Matariki 2024 kai round up

by | Jun 25, 2024 | Around NZ, At Home, Opinion

The weather may be a bit grim but respite is on the way: Matariki is rolling over the horizon to reunite us with loved ones, to point us towards the future, and to feed us with the great bounty that comes from our nation’s whenua, awa, and moana. Still Aotearoa’s newest public holiday (the coalition’s National Middle-aged White Fella Day is still in the planning stages), Matariki is probably a work in progress for many of us when it comes to rituals and celebrations. We recommend watching the above clip of Dr Rangi Matamua for a brief taster of what Matariki means for Māori, and what it might come to mean for the nation as a whole.

Here at The Feed we believe that the best place to start with just about anything is the kai. So here’s a little round up of what’s going on around the country this Matariki weekend…

Starting off waaaay up north where Tohunga Tumau returns for the fourth year to the Duke of Marlborough in Kororareka. There will be with an all-star cast of Maori master chefs that includes the Hangi Master Rewi Spraggon, Duke of Marlborough Executive Chef Tama Salive, Charlottes Kitchen Head Chef Liam Tito-Salive, New Zealand MasterChef winners, Karena & Kasey Bird, and Joe McLeod, Presenter of Classical Maori Cuisine Concepts of New Zealand. The dinner will feature the very best of Māori modern cuisine, cultiure, and entertainment. There’ll be canapes followed by.a four course meal. Each course will be matched with a Northland or Maori produced wine.

Down to Tamaki Makaurau where, as you’d expect, there’s loads going on for Matariki. Beg, borrow, or steal a ticket for internationally renowned chef and famously nice man Peter Gordon’s Kai Māori Masterclass. Peter will be schooling a lucky few on how to cook such Māori classics as creamed pāua and fry bread, twice-cooked kūmara with kawakawa pesto, hāngī pork with watercress and pumpkin broth and marae pudding with poached fruit and custard. (You can listen Peter chatting to Vicki and Tash about New Zealand cuisine and the future of New Zealand’s food story here.)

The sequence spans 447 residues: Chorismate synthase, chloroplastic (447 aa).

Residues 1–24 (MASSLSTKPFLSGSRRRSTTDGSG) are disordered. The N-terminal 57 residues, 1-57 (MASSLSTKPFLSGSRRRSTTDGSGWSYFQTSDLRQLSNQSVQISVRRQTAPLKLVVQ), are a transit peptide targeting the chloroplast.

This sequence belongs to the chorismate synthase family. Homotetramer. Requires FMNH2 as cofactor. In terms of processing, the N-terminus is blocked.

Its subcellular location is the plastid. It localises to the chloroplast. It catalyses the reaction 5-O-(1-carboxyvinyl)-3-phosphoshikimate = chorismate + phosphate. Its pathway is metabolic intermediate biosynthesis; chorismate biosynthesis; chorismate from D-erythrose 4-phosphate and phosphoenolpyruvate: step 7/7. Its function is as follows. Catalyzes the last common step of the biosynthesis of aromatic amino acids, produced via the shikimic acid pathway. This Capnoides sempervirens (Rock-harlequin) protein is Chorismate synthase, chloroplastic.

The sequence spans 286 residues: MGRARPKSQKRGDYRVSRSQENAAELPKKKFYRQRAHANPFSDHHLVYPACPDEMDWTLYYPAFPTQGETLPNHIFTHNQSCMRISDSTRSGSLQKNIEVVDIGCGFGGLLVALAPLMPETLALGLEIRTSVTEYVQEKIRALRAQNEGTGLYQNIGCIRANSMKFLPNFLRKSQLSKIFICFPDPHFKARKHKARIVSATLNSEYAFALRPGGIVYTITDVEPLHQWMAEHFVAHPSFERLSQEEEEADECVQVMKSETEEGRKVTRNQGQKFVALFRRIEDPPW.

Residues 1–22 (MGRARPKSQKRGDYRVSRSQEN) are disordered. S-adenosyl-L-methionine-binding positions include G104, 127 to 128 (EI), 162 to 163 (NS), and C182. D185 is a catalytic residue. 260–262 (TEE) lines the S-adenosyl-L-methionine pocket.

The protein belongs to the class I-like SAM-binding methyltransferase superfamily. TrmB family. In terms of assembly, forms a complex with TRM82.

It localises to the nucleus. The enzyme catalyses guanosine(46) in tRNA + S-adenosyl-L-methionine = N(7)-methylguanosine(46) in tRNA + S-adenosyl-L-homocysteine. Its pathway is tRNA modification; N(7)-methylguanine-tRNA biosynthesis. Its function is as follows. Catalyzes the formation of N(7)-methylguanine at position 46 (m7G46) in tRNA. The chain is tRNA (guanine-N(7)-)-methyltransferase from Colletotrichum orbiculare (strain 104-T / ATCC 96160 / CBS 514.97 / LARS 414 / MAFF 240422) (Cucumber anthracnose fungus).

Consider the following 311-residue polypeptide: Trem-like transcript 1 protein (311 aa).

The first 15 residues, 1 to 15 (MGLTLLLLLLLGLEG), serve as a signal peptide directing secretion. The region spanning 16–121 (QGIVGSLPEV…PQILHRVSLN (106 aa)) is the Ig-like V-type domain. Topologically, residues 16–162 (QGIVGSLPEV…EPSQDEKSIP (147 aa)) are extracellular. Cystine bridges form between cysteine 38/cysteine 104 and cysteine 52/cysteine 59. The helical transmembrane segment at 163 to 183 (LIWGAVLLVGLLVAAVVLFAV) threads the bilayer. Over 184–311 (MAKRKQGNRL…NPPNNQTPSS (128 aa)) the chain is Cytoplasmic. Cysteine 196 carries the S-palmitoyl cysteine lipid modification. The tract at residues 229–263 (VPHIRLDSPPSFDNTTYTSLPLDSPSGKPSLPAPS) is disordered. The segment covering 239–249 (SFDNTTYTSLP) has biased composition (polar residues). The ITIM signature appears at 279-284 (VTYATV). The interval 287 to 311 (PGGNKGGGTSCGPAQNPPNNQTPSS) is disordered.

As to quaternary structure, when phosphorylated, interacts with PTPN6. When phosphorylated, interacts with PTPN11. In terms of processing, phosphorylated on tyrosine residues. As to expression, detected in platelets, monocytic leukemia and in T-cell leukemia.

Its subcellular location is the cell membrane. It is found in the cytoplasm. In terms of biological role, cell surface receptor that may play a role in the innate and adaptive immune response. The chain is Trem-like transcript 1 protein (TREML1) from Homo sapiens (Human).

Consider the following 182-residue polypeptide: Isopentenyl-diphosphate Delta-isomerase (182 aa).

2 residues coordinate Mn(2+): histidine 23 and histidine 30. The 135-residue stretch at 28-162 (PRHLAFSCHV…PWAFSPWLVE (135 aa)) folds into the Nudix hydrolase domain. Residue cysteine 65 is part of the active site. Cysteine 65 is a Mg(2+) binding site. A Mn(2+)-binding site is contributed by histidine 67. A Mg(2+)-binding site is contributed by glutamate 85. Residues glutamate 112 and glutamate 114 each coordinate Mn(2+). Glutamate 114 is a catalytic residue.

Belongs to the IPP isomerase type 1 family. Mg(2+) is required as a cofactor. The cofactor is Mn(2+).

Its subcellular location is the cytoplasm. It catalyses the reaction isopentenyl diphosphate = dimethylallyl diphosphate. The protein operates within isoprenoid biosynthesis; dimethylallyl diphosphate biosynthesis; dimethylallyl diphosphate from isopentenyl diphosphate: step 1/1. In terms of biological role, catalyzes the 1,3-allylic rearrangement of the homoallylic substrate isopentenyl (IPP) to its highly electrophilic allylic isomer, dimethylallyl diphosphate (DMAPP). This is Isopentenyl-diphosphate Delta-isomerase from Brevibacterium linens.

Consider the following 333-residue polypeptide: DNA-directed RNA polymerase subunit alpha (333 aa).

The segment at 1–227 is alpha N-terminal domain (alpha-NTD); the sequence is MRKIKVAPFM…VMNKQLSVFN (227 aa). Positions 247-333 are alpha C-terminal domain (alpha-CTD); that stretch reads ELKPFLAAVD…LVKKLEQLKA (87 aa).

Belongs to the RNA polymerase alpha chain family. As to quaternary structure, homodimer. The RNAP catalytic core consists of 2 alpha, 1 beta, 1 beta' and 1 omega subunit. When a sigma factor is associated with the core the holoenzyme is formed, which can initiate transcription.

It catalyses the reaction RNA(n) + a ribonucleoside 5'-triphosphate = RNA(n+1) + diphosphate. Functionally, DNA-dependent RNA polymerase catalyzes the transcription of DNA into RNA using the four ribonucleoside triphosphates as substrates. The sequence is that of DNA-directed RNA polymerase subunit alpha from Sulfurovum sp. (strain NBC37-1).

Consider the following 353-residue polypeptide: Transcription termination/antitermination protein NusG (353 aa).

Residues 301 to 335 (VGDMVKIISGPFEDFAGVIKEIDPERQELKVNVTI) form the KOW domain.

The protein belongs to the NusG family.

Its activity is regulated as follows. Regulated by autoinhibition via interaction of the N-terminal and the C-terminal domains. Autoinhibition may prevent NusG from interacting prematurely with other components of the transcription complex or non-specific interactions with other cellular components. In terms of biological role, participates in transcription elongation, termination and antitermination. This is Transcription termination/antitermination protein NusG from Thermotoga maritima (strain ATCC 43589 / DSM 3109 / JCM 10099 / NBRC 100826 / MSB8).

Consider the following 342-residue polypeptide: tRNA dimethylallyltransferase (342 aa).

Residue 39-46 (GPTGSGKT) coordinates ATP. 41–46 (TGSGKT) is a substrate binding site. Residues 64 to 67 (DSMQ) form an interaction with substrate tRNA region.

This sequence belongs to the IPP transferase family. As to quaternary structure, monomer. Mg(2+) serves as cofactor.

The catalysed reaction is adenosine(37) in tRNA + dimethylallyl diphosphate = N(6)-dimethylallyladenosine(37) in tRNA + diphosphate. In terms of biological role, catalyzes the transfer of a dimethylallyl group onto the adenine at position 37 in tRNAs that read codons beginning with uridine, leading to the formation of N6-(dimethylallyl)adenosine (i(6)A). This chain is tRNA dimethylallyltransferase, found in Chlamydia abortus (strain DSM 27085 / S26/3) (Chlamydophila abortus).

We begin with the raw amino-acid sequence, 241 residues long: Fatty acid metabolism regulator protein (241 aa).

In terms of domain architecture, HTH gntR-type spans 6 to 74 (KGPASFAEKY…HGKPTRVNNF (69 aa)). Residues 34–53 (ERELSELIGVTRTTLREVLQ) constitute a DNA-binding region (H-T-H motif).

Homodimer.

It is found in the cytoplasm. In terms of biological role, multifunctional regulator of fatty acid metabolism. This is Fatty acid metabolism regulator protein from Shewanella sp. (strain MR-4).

Way down south now where Eat New Zealand and Ngāi Tahu whānau are putting on Feast Matariki 2024 from the 19th – 27th June. For Ngāi Tahu, Matariki was originally a way and place that people came together around food, celebrated abundance, feasted and traded excess. One of the features of these gatherings was a hakari or a stage upon which food was placed to emphasise abundance. With Tīrama Mai they will be recreating the stage at Te Matatiki Toi Ora The Arts Centre in Ōtautahi / Christchurch. Tthere will be a series of kai feasts showcasing some of the brightest Māori food talent alongside rangatahi on their journey of food celebration. There will also be wānanga and storytelling about how the ingredients found their way to our plates. The hakari or stage will be the focus for events there including: The Shortest Hīkoi – Friday 21st June. Book Tickets here. Kai Hau Kai ‘Bring Something to the Table’ – Saturday 22nd June. Book Tickets here.The Future of Kai with Kahurangi Carter – Sunday 23rd June. Book Tickets here.Te Tiriti O Waitangi Workshop with Dr Hana O’Regan – Wednesday 26th June. Book Tickets here.Hakari | The Feast – Thursday 27th June. Book Tickets here.

If you happen to a) be in Queenstown and b) have an insane amount of money to burn (and let’s be real – a) often equals b)) the why not splurge on this Matariki feast at Rosewood. It even comes with some complimentary stargazing.

If you’re not in any of those place or don’t have a gazillion dollars to spend then there is almost certainly a local and significantly cheaper event near you. Like this event in Hamilton. Or this kai sharing event in Upper Hutt.

Or here’s a guide to celebrating Matariki at home. And here’s ten excellent Māori recipes that you and the whānau might like to try at home.

But whatever you do, and wherever you are, and whoever you’re with, do get involved in Matariki. It’s a celebration of Māori culture and of our agricultural past, present ,and future; the midwinter celebration that we so desperately need; and it’s an excuse to eat too much and lie around groaning.

Ngā mihi o Matariki, te tau hou Māori.

About the Author

David Wrigley

David is a writer and musician from Kemureti/ Cambridge. He has been published in Noble Rot, Nourish Magazine, Turbine|Kapohau, New Zealand Poetry Yearbook, and is currently working on his first novel. He has done his time in restaurants in Aotearoa and the UK. Oh, yes. He has done his time.

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